Back to Journals » Journal of Pain Research » Volume 5

Changes in functional properties of A-type but not C-type sensory neurons in vivo in a rat model of peripheral neuropathy

Authors Zhu, Wu Q, Henry J

Received 21 September 2011

Accepted for publication 29 October 2011

Published 20 June 2012 Volume 2012:5 Pages 175—192

DOI https://doi.org/10.2147/JPR.S26367

Review by Single-blind

Peer reviewer comments 2


Yong Fang Zhu, Qi Wu, James L Henry

Michael G DeGroote Institute for Pain Research and Care, Department of Psychiatry and Behavioural Neurosciences, McMaster University, Hamilton, ON, Canada

Background: The aim of this study was to compare primary sensory neurons in controls and in an animal neuropathic pain model in order to understand which types of neurons undergo changes associated with peripheral neuropathy. On the basis of intracellular recordings in vivo from somata, L4 sensory dorsal root ganglion neurons were categorized according to action potential configuration, conduction velocity, and receptive field properties to mechanical stimuli.
Methods: Intracellular recordings were made from functionally identified dorsal root ganglion neurons in vivo in the Mosconi and Kruger animal model of peripheral neuropathic pain.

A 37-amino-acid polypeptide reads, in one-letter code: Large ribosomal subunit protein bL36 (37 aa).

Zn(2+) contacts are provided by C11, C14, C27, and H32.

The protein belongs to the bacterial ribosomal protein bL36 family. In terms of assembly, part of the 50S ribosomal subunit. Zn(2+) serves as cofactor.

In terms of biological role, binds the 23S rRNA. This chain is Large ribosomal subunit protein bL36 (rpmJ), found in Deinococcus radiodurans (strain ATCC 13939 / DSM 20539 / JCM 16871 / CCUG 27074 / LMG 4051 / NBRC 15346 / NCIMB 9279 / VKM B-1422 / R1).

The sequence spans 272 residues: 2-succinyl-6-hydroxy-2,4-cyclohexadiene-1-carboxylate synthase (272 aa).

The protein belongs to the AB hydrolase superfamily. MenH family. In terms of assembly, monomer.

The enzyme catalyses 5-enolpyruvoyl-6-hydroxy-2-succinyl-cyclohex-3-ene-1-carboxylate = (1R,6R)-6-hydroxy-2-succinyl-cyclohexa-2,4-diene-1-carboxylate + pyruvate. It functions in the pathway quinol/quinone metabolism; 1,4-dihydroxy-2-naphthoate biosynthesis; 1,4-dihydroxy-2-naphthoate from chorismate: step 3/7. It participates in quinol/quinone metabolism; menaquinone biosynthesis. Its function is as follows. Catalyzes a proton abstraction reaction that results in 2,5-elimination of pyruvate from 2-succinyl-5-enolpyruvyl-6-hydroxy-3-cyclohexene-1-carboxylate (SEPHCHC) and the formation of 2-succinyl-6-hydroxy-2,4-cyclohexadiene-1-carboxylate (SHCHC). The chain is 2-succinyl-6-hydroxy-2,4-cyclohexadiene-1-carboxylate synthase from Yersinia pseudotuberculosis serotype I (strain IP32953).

Results: In this peripheral neuropathy model, a specific population of Aβ-fiber low threshold mechanoreceptor neurons, which respond normally to innocuous mechanical stimuli, exhibited differences in action potential configuration and conduction velocity when compared with control animals. No abnormal conduction velocity, action potential shapes, or tactile sensitivity of C-fiber neurons were encountered.
Conclusion: This study provides evidence for defining a potential role of Aβ-fiber low threshold mechanoreceptor neurons that might contribute to peripheral neuropathic pain.

Keywords: peripheral neuropathy, neuropathic pain, primary sensory neuron, dorsal root ganglion, action potential configuration, animal model, in vivo recording

Creative Commons License This work is published and licensed by Dove Medical Press Limited. The full terms of this license are available at https://www.dovepress.com/terms.php and incorporate the Creative Commons Attribution - Non Commercial (unported, v3.0) License. By accessing the work you hereby accept the Terms. Non-commercial uses of the work are permitted without any further permission from Dove Medical Press Limited, provided the work is properly attributed. For permission for commercial use of this work, please see paragraphs 4.2 and 5 of our Terms.

Download Article [PDF]  View Full Text [HTML][Machine readable]